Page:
I have wanted to try the Frantone Peach Fuzz for a long time. The circuit uses one of my favorite chips the LM386. Not only does it use the 386 it uses two in series.
Frantone is one of the original boutique companies, starting in 1994! They went dormant for a some years but have recently started making pedals again.
The original Peach Fuzz was hard to get for a long time and originals were going for top dollar. The circuit is not complicated, and the parts are easy to get. I figured I would have to build my own at some point.
The recently build the Peach Pit, it was my own idea to mod the Peach Fuzz and add a two band tone control. Now that I have built both, I have to say the original sounds better. Not sure where the mojo comes from, and I didn’t expect to hear a whole lot of difference, but my clone of the original sounds noticeably better to my ears.
I found a schematic on the internet and read some discussions about the circuit. On e comment that came. mentioned the lack of a Nobel network. This a restore and capacitor in series from the output of the LM386 to ground. It is shown in the manufacturers app notes for the 386. The idea is that it stabilizes the chip and prevents oscillations. The original doesn’t include the Zobel. The discussion on the topic suggested that if the app notes show a Zobel network it should be included. I included it, figuring I could leave the pads empty if I wanted, but it would be hard to add the parts if the pads didn’t exist. I populated these for this build, since I don’t have an original it’s hard to say if it affects the the sound.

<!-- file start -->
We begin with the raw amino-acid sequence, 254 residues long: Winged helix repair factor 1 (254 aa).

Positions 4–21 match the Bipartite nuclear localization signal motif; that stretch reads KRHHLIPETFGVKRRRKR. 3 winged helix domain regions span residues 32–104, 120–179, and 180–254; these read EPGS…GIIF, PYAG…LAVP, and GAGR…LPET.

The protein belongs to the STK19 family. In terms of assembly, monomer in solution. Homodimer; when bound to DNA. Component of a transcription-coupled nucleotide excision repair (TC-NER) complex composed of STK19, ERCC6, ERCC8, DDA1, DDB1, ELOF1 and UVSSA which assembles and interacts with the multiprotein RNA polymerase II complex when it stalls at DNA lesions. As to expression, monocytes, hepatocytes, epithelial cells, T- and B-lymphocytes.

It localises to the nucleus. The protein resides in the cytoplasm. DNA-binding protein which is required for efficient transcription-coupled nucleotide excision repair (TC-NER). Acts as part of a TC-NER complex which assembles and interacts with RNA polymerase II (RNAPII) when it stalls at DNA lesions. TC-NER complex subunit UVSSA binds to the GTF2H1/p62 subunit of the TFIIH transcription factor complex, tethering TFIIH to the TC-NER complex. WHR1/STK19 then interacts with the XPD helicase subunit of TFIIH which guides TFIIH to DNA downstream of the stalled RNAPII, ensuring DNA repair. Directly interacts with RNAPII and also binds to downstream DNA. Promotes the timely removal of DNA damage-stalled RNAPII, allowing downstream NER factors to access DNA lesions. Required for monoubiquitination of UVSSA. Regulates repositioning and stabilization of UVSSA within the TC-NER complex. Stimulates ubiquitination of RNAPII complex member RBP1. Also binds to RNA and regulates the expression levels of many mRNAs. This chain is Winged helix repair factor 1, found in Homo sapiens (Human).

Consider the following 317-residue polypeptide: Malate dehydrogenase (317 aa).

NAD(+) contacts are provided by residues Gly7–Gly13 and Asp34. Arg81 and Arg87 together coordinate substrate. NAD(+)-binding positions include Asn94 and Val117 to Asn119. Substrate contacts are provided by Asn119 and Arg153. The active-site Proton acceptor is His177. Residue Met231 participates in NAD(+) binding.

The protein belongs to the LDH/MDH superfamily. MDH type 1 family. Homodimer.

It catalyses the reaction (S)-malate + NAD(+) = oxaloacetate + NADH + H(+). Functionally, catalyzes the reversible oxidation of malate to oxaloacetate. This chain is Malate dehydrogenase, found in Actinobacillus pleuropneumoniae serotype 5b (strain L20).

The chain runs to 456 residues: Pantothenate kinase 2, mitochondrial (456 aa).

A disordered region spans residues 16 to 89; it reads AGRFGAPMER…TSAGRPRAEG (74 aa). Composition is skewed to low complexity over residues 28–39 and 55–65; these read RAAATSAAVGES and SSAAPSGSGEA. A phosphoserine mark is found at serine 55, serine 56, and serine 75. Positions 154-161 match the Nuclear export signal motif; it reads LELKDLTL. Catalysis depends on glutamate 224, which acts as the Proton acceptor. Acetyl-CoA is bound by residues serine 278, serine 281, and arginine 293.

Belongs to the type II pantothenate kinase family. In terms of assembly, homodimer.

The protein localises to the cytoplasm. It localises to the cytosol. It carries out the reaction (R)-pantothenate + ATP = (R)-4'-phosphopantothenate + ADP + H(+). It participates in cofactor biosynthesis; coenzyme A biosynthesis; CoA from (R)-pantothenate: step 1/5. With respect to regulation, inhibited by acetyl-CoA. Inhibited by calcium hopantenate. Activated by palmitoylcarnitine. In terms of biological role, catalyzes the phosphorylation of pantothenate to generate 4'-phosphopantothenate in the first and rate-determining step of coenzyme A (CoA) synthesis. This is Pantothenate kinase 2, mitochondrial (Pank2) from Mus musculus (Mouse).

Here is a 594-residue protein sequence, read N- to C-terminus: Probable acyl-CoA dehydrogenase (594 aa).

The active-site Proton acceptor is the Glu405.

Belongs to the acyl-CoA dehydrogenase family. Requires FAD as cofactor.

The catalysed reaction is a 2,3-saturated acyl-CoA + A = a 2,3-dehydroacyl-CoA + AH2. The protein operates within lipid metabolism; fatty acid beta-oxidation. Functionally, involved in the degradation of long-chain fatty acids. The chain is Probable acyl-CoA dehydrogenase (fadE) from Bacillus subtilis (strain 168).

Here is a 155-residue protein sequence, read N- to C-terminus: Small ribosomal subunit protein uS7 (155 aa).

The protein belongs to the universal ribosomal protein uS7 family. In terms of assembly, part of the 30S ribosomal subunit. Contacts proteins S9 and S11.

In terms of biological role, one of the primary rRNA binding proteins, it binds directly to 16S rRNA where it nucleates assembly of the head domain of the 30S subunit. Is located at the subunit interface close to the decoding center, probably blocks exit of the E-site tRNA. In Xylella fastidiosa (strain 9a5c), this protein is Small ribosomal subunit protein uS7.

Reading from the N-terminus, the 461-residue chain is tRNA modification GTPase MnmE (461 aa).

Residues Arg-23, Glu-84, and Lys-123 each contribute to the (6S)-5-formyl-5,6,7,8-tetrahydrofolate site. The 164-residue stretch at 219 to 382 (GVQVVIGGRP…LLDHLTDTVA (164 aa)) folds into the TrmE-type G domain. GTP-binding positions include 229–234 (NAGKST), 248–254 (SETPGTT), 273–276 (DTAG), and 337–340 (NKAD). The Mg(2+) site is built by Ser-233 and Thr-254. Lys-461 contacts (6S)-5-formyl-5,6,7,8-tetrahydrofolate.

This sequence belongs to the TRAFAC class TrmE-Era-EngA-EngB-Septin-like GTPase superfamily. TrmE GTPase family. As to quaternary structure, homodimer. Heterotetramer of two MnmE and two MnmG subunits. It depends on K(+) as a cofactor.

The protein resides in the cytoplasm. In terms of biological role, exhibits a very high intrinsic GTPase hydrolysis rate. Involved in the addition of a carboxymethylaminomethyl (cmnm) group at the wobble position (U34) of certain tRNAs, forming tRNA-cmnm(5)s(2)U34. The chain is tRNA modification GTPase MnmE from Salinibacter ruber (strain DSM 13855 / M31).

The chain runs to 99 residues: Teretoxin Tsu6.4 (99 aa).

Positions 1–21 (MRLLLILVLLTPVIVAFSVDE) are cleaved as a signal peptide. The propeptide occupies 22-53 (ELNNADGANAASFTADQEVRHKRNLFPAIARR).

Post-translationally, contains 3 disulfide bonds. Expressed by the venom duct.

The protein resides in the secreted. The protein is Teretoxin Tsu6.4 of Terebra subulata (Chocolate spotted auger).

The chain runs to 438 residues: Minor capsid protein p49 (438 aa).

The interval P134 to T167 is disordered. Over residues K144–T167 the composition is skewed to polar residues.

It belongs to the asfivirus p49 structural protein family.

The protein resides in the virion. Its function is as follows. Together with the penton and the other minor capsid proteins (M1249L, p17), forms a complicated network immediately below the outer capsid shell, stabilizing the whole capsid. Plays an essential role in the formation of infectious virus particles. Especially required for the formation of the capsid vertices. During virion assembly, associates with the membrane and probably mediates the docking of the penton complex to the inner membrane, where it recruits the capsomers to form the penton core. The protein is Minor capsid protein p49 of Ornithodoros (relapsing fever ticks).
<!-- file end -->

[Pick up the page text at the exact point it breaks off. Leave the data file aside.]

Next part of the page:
Speaking of sound, how does it sound? This sounds really good. Not sure what the difference is but this one sounds noticeably better than the Peach Pit. The Peach Fuzz goes from a great gravel overdrive to distorted fuzz tones.
I have a suspicion that a big part of the sound is affected by loading of the last 386 stage.
I designed these PCBs in Eagle PCB and used PCBWay.com to manufacture them. PCBWay.com does great work, I’m always happy with the results.
The LM386 has a default gain of 20. Which is high. It also has the option boost the gain to 200 by bridging pin 1 and 8. I added pads for these two pins on both IC1 and IC2. I figured this would be good for experimentation in the future. PCBWay.com offers a prototyping service $5 for 5 or 10 boards, I always order 10 so this leaves me with a few boards to experiment with!
I made a mistake by forgetting to invoke the power connection on IC3 the dual op-amp. So pin 4 and pin 8 were unconnected. This was easy to fix with a couple jumpers.
Here are a couple pictures of the finished build. I milled this powder coated enclosure and chose a couple knobs that looked good. I got these “mini brutalist” knobs from LoveMySwitches.com. Like the knobs used on the Proco Rat with a smaller diameter.
How does it sound? Sounds great? Would I play this? Yeah for sure! Especially for chuggin’ stoner rock rhythms. Seems like it would be good for a variety of styles. It’s got good low end, almost too much. The distortion goes from a mild medium overdrive to very fuzzy, with less hair than your average fuzz face. I give this pedal high praise over all.
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